Maybe the GPKs, MAD mag and Wacky Packages were all part of a kids' schadenfreude movement? A sort of kids' cynicism in retaliation to Madison Avenue advertising bs?
posted by nickyskye at 4:02 PM on September 28, 2008

We sell the Garbage Pail Kids cards where I work. Oddly enough (or maybe not), more adults than kids are buying them. My guess; they had them as kids ... want more.
posted by netbros at 4:10 PM on September 28, 2008

I don't remember any particular cards now, but I had a stack of them too big to fit in my hand. The gum was (in hindsight, not so surprising) pretty awful.
posted by Ghidorah at 4:14 PM on September 28, 2008

Pretty much, nickyskye; a lot of underground/counter culture cartoonists who emerged in the late sixties and early seventies were hugely influenced by reading MAD when they were growing up in the 1950s, most notably R. Crumb and Spiegelman, who says here: "The message Mad had in general is, 'The media is lying to you, and we are part of the media.' It was basically... 'Think for yourselves, kids.'"
posted by Alvy Ampersand at 4:16 PM on September 28, 2008 [3 favorites]

Graffiti Petey rocks...
posted by Alexandra Kitty at 4:35 PM on September 28, 2008

The 8th card down on the first link looks so much like SpongeBob Squarepants, who made his debut in 1993. I'm wondering if he didn't have this humble origin.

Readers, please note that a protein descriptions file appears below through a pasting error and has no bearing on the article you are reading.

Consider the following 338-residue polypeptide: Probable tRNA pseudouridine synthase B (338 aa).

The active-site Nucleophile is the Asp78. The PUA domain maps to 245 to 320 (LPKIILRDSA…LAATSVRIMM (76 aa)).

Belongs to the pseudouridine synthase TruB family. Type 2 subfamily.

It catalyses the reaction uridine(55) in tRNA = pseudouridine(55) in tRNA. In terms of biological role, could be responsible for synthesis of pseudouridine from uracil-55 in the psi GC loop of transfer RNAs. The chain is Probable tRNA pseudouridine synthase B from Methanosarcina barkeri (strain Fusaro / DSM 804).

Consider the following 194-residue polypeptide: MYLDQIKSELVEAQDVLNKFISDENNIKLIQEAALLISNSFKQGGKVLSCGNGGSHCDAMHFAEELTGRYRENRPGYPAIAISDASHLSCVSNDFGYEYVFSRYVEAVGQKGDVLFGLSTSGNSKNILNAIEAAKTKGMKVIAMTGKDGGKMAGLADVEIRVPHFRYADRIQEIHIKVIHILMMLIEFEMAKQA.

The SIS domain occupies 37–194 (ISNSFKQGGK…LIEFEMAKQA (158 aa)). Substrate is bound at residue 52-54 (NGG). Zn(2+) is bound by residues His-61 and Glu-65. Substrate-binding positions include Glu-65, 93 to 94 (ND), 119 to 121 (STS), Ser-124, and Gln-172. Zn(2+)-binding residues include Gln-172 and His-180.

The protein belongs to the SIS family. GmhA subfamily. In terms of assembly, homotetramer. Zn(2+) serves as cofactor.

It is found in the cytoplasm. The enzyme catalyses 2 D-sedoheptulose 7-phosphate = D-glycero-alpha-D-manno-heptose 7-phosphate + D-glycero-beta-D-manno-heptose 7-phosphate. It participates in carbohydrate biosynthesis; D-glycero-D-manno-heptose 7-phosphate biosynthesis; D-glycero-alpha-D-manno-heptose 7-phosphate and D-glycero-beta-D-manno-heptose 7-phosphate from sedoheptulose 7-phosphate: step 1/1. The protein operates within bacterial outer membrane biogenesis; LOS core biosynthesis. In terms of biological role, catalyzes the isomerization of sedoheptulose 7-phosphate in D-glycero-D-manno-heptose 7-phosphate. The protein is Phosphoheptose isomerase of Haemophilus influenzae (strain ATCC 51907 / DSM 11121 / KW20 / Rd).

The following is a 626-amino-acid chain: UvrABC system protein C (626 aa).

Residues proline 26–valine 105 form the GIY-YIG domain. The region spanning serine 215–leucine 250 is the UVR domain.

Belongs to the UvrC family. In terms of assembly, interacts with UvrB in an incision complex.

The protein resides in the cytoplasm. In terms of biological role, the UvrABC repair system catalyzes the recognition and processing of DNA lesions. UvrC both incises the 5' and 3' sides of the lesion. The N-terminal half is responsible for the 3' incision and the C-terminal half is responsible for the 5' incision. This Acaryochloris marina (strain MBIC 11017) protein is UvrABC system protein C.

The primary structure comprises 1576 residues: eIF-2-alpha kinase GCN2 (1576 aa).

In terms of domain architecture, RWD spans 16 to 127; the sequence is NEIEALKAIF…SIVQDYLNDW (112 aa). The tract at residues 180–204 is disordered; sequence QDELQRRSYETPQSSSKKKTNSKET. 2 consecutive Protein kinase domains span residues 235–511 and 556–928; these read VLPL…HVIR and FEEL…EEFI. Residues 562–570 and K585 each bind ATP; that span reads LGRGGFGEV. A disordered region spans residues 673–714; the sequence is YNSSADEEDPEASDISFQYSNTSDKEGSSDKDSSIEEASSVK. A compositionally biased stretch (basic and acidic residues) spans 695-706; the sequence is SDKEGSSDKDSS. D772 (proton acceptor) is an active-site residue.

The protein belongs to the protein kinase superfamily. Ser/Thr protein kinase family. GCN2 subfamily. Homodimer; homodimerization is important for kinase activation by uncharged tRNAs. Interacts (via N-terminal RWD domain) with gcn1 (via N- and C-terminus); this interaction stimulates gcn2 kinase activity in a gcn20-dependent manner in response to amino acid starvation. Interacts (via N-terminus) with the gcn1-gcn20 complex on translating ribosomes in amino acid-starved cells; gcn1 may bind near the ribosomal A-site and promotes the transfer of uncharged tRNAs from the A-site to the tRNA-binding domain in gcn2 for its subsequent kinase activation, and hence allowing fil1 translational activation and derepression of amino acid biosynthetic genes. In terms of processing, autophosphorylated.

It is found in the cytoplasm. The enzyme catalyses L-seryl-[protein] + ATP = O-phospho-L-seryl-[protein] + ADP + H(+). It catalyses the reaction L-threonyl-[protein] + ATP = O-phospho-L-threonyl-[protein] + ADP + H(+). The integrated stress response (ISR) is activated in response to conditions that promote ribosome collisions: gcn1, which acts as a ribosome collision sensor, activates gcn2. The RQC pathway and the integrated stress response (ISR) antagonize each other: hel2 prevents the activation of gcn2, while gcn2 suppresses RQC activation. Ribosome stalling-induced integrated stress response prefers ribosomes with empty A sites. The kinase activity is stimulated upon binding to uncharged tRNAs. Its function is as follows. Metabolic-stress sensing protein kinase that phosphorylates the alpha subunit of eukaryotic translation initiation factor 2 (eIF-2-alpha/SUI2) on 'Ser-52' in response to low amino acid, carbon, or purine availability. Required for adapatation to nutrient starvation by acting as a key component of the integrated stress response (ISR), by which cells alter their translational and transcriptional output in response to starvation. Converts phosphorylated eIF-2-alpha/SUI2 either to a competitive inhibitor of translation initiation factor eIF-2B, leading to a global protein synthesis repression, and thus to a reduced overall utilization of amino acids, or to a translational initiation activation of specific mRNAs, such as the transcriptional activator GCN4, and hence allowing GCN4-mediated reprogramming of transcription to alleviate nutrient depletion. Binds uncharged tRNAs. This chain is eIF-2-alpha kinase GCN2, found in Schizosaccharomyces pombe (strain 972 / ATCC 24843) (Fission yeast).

Nah, I think some of the ones in that link are just more recent, so that card is referencing Sponge Bob. For instance, one of them is pretty obviously a Matrix reference.
posted by showbiz_liz at 4:53 PM on September 28, 2008

What's your damage, Tangerine?!?!?

by which I mean

nickyskye, you really fell down on the job here. The Movie! The Movie! Good God this fabulous disgusting movie!!
posted by Ambrosia Voyeur at 5:20 PM on September 28, 2008

Another 80's gross out toy, Mad Balls.
posted by StickyCarpet at 5:25 PM on September 28, 2008

Oh god, AV. *Shudders*

That reminded me of this review of the movie, which also features some other fine GPK merchandise.
posted by Alvy Ampersand at 5:28 PM on September 28, 2008

Whoa, the guy who did Maus is the same guy who did the Garage Pail Kids?! Connections like this are why I love MeFi. Thanks for mentioning it, Alvy.
posted by sunshinesky at 5:28 PM on September 28, 2008 [1 favorite]

These things gave me nightmares as a little kid. I would dream that they were trying to get into the house, and would manage to come through the cracks no matter what I did.

posted by Windigo at 5:32 PM on September 28, 2008

I was born in 1981, and I remember buying these from a Dutch petrol station in the mid-to-late eighties.

I never quite understood it was a Cabbage Patch Kids parody until I read it on Metafilter in the mid-to-late two-thousand-naughts.
posted by goodnewsfortheinsane at 5:50 PM on September 28, 2008

I still have all mine somewhere. You had to be just the right age, I think, to "get" these. I was in 4th grade and pretty much every girl would bring a Cabbage Patch Doll to school with them. It was mostly poking fun at that phenomenon. Also, trading cards in general were still pretty popular, I remember holographic ones that would change the picture as you tilted it were pretty big.